Marine Corps is nearly as old as the corps itself, for over 200 years, Marines have served at the request of various Secretaries of State. After World War II, an alert, disciplined force was needed to protect American embassies, consulates, in 1947, a proposal was made that the Department of War furnish Marine Corps personnel for Foreign Service guard duty under the provisions of the Foreign Service Act of 1946. A formal Memorandum of Agreement was signed between the Department of State and the Secretary of the Navy on December 15,1948, during the first year of the MSG program,36 detachments were deployed worldwide. Continental Marines manned raiding parties, both at sea and ashore, the Advanced Base Doctrine of the early 20th century codified their combat duties ashore, outlining the use of Marines in the seizure of bases and other duties on land to support naval campaigns. Throughout the late 19th and 20th centuries, Marine detachments served aboard Navy cruisers, Marine detachments served in their traditional duties as a ships landing force, manning the ships weapons and providing shipboard security.
Marines would develop tactics and techniques of amphibious assault on defended coastlines in time for use in World War II, during World War II, Marines continued to serve on capital ships
Frank Leslie's Illustrated Newspaper
Frank Leslies Illustrated Newspaper, renamed Leslies Weekly, was an American illustrated literary and news magazine founded in 1852 and published until 1922. It was one of several magazines started by publisher and illustrator Frank Leslie, the Illustrated Newspaper was founded in 1852. John Y. Foster was the first editor of the weekly, there were 30 copies of the first edition printed. By 1897, its circulation had grown to an estimated 65,000 copies, after Leslies death in 1880, the magazine was continued by his widow, the womens suffrage campaigner Miriam Florence Leslie. The name, by a well-established trademark, remained after 1902 and it often took a strongly patriotic stance and frequently featured cover pictures of soldiers and heroic battle stories. It gave extensive coverage to less martial events such as the Klondike gold rush of 1897, among the writers publishing their stories in the weekly were Louisa May Alcott, H. Irving Hancock, Helen R. Martin, Eleanor Franklin Egan, and Ellis Parker Butler.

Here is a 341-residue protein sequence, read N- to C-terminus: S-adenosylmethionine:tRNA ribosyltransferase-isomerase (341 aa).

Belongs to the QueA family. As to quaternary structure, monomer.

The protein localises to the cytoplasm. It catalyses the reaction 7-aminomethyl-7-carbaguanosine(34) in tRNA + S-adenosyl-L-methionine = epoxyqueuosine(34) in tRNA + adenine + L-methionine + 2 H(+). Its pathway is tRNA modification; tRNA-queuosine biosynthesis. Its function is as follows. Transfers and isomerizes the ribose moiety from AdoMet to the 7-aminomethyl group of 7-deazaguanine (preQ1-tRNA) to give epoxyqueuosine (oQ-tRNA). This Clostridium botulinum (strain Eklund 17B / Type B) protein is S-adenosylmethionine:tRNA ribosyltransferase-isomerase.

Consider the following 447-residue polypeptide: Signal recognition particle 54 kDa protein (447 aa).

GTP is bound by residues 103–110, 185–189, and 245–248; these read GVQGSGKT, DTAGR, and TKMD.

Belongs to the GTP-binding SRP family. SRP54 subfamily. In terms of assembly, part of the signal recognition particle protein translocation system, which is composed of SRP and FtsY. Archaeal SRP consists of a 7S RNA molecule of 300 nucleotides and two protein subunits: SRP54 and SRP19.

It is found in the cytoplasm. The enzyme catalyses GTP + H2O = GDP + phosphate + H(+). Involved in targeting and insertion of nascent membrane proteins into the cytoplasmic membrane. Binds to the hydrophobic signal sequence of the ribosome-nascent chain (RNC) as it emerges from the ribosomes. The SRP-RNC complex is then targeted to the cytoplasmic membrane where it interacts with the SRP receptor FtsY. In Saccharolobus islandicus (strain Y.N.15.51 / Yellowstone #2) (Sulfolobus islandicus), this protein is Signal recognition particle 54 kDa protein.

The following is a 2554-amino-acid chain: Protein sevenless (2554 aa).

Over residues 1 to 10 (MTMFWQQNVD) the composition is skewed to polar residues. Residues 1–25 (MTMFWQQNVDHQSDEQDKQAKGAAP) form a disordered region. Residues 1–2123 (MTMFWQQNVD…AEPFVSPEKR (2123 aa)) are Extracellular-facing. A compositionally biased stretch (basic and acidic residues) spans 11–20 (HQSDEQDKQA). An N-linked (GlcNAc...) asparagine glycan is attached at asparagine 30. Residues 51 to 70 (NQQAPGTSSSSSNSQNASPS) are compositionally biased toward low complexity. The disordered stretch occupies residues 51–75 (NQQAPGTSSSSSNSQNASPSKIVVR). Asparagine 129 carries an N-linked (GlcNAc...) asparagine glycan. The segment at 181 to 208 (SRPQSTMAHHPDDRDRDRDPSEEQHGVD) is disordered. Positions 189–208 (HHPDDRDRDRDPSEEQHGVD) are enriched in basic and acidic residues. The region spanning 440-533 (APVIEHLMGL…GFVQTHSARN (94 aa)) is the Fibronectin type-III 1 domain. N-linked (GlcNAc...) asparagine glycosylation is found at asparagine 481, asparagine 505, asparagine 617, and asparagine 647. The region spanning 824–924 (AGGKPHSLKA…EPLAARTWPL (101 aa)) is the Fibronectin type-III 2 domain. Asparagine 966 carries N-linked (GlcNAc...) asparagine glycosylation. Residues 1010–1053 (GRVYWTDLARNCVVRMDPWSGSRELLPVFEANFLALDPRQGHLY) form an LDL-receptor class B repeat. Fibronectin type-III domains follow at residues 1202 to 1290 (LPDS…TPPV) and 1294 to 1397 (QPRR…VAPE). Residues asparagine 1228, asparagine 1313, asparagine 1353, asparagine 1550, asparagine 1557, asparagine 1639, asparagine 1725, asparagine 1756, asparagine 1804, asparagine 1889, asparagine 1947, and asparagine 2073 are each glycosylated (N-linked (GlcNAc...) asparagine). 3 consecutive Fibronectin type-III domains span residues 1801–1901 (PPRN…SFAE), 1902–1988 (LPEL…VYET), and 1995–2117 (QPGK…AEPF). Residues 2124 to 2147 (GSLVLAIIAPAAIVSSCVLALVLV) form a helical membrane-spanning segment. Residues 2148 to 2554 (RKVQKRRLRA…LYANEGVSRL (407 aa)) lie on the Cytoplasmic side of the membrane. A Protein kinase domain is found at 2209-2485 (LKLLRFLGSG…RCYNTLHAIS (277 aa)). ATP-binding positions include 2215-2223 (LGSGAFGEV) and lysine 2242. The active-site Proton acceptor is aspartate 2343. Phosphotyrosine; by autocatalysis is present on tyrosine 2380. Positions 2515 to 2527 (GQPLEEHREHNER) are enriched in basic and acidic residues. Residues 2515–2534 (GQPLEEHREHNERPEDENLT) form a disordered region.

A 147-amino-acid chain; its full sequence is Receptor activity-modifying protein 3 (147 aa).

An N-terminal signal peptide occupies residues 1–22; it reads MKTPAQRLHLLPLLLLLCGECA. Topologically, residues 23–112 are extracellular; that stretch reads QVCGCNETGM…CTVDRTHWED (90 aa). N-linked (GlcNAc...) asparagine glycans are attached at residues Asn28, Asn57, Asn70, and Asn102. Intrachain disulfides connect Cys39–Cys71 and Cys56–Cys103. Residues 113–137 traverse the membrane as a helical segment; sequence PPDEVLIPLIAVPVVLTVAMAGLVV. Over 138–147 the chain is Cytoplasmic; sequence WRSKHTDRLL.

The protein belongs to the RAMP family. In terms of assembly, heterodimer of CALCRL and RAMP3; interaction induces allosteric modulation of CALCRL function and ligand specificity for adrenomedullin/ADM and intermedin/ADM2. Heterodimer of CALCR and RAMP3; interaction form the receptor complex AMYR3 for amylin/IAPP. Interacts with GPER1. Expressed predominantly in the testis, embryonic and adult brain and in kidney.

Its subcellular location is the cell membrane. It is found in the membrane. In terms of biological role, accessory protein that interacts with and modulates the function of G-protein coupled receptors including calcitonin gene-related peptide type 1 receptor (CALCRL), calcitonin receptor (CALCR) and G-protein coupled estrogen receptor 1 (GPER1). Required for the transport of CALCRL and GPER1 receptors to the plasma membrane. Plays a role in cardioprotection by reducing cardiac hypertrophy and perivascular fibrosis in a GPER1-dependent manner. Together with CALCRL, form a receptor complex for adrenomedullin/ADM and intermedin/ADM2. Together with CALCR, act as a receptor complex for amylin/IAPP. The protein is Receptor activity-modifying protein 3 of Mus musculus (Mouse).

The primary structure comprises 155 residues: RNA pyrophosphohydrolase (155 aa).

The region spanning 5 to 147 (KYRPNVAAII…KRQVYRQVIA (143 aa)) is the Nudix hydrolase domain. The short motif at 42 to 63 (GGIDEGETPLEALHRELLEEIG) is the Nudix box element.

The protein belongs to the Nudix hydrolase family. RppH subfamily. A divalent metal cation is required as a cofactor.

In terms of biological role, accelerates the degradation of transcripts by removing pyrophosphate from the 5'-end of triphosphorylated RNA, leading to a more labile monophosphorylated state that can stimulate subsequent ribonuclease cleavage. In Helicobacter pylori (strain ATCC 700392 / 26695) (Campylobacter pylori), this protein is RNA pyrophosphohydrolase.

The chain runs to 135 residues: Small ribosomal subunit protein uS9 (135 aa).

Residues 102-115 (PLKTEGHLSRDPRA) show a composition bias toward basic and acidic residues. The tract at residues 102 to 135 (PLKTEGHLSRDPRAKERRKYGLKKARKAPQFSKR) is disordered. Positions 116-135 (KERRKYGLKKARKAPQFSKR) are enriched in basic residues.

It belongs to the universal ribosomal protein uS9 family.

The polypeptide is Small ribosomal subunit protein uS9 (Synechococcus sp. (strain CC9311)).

Several notable illustrators worked for the publication, including Albert Berghaus and Norman Rockwell, who created covers for the magazine in its latter years, and Fernando Mirando y Casellas. Surviving copies of the magazine at present fetch handsome prices as collectors items and are considered to give a picture of American life during the decades of its publication
Neysa Moran McMein was an American illustrator and portrait painter who studied at The School of The Art Institute of Chicago and Art Students League of New York. She began her career as an illustrator and during World War I, she traveled across France entertaining military troops with Dorothy Parker and she was made an honorary non-commissioned officer in the United States Marine Corps for her contributions to the war effort. McMein was an illustrator of magazine covers and magazine articles for national publications, like McClures, McCalls, The Saturday Evening Post. McMein created the portrait of a housewife, Betty Crocker for General Mills. She was a portrait painter who painted the portraits of presidents, actors. Algonquin Round Table members were entertained at her West 57th Street studio, Life magazine wrote an article about adult party games, which featured stories about McMeins parties. She had a marriage to John C. Baragwanath, during which she had affairs with Charlie Chaplin and George Abbott, Baragwanath described their marriage as a successful one based upon a deep friendship.
She was inducted into the Society of Illustrators Hall of Fame in 1984, McMein was one of 20 Society of Illustrators artists to have their work published on a United States Postal Service Collectible Stamp sheet in 2001. Marjorie Frances McMein was born in Quincy, Illinois on January 24,1888 and she was the daughter of Harry Moran and Isabelle Parker McMein. Harry McMein was a reporter before he worked for the McMein Publishing Company, due to his alcoholism, his relationship with his wife was strained. McMein had musical and artistic talent, after graduating with honors in 1907 from the Quincy High School, she attended The School of the Art Institute of Chicago. McMein worked at a large firm, where she became lead designer. In 1911 or 1913, she went to New York City and after a stint as an actress. On the advice of a numerologist, she adopted the name Neysa, John Baragwanath, her husband, stated that she chose the name Neysa after meeting one of Homer Davenports fillies at his stables. Whatever the original impetus for the change, McMein thought that the name Neysa had a value above that of her birth name.
McMein studied at the Art Students League of New York in 1914, McMein sold her first drawing to the Boston Star in 1914. Before he was executed for Herman Rosenthals murder, Harry Horowitzs portrait was created in 1915 by McMein and that year she sold an illustration for the cover of The Saturday Evening Post and her Misinformation illustration appeared on the May 8,1915 cover of Puck magazine